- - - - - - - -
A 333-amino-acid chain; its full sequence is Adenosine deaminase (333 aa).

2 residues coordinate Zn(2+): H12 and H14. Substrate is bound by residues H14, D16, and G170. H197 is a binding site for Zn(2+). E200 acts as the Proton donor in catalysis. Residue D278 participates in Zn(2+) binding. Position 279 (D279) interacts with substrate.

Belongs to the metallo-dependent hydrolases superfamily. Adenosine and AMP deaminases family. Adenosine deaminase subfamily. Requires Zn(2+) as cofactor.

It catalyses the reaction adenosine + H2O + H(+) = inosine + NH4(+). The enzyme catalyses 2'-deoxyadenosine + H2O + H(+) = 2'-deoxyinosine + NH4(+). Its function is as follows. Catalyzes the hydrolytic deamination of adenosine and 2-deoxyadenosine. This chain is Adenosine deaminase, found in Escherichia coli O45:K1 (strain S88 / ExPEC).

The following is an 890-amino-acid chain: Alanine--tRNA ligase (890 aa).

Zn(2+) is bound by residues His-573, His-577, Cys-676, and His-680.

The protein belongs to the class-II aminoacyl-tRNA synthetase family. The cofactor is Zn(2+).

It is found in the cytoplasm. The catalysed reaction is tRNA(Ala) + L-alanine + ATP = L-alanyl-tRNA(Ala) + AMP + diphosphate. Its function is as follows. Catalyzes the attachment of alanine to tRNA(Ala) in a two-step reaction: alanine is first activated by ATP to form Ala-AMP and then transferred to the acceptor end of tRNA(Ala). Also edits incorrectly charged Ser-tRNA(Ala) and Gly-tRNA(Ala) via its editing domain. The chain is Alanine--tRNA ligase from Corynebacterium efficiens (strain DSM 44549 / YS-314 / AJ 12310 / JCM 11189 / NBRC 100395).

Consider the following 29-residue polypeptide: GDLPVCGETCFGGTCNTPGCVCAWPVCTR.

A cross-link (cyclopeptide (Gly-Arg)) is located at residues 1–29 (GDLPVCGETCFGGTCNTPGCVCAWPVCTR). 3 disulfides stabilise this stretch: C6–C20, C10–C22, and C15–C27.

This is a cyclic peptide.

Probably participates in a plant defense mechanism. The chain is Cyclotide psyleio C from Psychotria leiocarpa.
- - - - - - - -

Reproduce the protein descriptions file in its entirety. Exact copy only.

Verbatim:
A 333-amino-acid chain; its full sequence is Adenosine deaminase (333 aa).

2 residues coordinate Zn(2+): H12 and H14. Substrate is bound by residues H14, D16, and G170. H197 is a binding site for Zn(2+). E200 acts as the Proton donor in catalysis. Residue D278 participates in Zn(2+) binding. Position 279 (D279) interacts with substrate.

Belongs to the metallo-dependent hydrolases superfamily. Adenosine and AMP deaminases family. Adenosine deaminase subfamily. Requires Zn(2+) as cofactor.

It catalyses the reaction adenosine + H2O + H(+) = inosine + NH4(+). The enzyme catalyses 2'-deoxyadenosine + H2O + H(+) = 2'-deoxyinosine + NH4(+). Its function is as follows. Catalyzes the hydrolytic deamination of adenosine and 2-deoxyadenosine. This chain is Adenosine deaminase, found in Escherichia coli O45:K1 (strain S88 / ExPEC).

The following is an 890-amino-acid chain: Alanine--tRNA ligase (890 aa).

Zn(2+) is bound by residues His-573, His-577, Cys-676, and His-680.

The protein belongs to the class-II aminoacyl-tRNA synthetase family. The cofactor is Zn(2+).

It is found in the cytoplasm. The catalysed reaction is tRNA(Ala) + L-alanine + ATP = L-alanyl-tRNA(Ala) + AMP + diphosphate. Its function is as follows. Catalyzes the attachment of alanine to tRNA(Ala) in a two-step reaction: alanine is first activated by ATP to form Ala-AMP and then transferred to the acceptor end of tRNA(Ala). Also edits incorrectly charged Ser-tRNA(Ala) and Gly-tRNA(Ala) via its editing domain. The chain is Alanine--tRNA ligase from Corynebacterium efficiens (strain DSM 44549 / YS-314 / AJ 12310 / JCM 11189 / NBRC 100395).

Consider the following 29-residue polypeptide: GDLPVCGETCFGGTCNTPGCVCAWPVCTR.

A cross-link (cyclopeptide (Gly-Arg)) is located at residues 1–29 (GDLPVCGETCFGGTCNTPGCVCAWPVCTR). 3 disulfides stabilise this stretch: C6–C20, C10–C22, and C15–C27.

This is a cyclic peptide.

Probably participates in a plant defense mechanism. The chain is Cyclotide psyleio C from Psychotria leiocarpa.